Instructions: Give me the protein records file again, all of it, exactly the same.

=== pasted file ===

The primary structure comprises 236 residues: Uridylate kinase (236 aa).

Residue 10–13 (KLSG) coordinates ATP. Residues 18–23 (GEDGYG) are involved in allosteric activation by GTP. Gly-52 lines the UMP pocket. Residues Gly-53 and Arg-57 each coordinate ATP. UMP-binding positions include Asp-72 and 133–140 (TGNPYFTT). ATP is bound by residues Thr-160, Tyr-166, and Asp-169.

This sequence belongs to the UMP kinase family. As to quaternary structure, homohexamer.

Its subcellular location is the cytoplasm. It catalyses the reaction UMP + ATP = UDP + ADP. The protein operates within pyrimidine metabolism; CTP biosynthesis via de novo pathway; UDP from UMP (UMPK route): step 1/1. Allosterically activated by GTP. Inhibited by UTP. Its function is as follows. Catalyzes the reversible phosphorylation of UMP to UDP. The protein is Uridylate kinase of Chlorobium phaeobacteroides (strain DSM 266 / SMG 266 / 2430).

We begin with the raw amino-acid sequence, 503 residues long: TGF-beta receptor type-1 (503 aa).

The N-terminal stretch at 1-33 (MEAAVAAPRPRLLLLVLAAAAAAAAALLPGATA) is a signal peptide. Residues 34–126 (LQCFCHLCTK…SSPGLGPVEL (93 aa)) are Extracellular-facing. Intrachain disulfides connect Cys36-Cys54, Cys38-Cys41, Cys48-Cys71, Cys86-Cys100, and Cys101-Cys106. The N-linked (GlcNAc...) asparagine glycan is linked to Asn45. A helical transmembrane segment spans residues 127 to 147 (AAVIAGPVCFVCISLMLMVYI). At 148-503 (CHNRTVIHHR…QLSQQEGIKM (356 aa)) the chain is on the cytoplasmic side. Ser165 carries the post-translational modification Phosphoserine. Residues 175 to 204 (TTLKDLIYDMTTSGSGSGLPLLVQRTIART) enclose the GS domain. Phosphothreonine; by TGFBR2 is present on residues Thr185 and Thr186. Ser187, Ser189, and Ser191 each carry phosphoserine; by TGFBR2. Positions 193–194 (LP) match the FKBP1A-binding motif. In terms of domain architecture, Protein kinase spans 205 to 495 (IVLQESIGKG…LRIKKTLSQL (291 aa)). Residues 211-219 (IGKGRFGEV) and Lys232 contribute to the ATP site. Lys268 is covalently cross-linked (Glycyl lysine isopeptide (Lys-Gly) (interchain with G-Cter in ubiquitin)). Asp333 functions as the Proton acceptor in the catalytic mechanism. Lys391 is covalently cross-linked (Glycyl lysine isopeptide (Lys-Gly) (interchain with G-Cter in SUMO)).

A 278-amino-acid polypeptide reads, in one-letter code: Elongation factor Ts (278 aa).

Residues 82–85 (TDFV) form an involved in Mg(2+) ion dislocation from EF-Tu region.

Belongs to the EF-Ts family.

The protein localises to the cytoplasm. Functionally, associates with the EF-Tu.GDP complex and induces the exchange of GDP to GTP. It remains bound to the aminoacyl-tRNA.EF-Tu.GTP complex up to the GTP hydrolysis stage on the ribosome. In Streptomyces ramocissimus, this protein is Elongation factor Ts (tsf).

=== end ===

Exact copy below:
The primary structure comprises 236 residues: Uridylate kinase (236 aa).

Residue 10–13 (KLSG) coordinates ATP. Residues 18–23 (GEDGYG) are involved in allosteric activation by GTP. Gly-52 lines the UMP pocket. Residues Gly-53 and Arg-57 each coordinate ATP. UMP-binding positions include Asp-72 and 133–140 (TGNPYFTT). ATP is bound by residues Thr-160, Tyr-166, and Asp-169.

This sequence belongs to the UMP kinase family. As to quaternary structure, homohexamer.

Its subcellular location is the cytoplasm. It catalyses the reaction UMP + ATP = UDP + ADP. The protein operates within pyrimidine metabolism; CTP biosynthesis via de novo pathway; UDP from UMP (UMPK route): step 1/1. Allosterically activated by GTP. Inhibited by UTP. Its function is as follows. Catalyzes the reversible phosphorylation of UMP to UDP. The protein is Uridylate kinase of Chlorobium phaeobacteroides (strain DSM 266 / SMG 266 / 2430).

We begin with the raw amino-acid sequence, 503 residues long: TGF-beta receptor type-1 (503 aa).

The N-terminal stretch at 1-33 (MEAAVAAPRPRLLLLVLAAAAAAAAALLPGATA) is a signal peptide. Residues 34–126 (LQCFCHLCTK…SSPGLGPVEL (93 aa)) are Extracellular-facing. Intrachain disulfides connect Cys36-Cys54, Cys38-Cys41, Cys48-Cys71, Cys86-Cys100, and Cys101-Cys106. The N-linked (GlcNAc...) asparagine glycan is linked to Asn45. A helical transmembrane segment spans residues 127 to 147 (AAVIAGPVCFVCISLMLMVYI). At 148-503 (CHNRTVIHHR…QLSQQEGIKM (356 aa)) the chain is on the cytoplasmic side. Ser165 carries the post-translational modification Phosphoserine. Residues 175 to 204 (TTLKDLIYDMTTSGSGSGLPLLVQRTIART) enclose the GS domain. Phosphothreonine; by TGFBR2 is present on residues Thr185 and Thr186. Ser187, Ser189, and Ser191 each carry phosphoserine; by TGFBR2. Positions 193–194 (LP) match the FKBP1A-binding motif. In terms of domain architecture, Protein kinase spans 205 to 495 (IVLQESIGKG…LRIKKTLSQL (291 aa)). Residues 211-219 (IGKGRFGEV) and Lys232 contribute to the ATP site. Lys268 is covalently cross-linked (Glycyl lysine isopeptide (Lys-Gly) (interchain with G-Cter in ubiquitin)). Asp333 functions as the Proton acceptor in the catalytic mechanism. Lys391 is covalently cross-linked (Glycyl lysine isopeptide (Lys-Gly) (interchain with G-Cter in SUMO)).

A 278-amino-acid polypeptide reads, in one-letter code: Elongation factor Ts (278 aa).

Residues 82–85 (TDFV) form an involved in Mg(2+) ion dislocation from EF-Tu region.

Belongs to the EF-Ts family.

The protein localises to the cytoplasm. Functionally, associates with the EF-Tu.GDP complex and induces the exchange of GDP to GTP. It remains bound to the aminoacyl-tRNA.EF-Tu.GTP complex up to the GTP hydrolysis stage on the ribosome. In Streptomyces ramocissimus, this protein is Elongation factor Ts (tsf).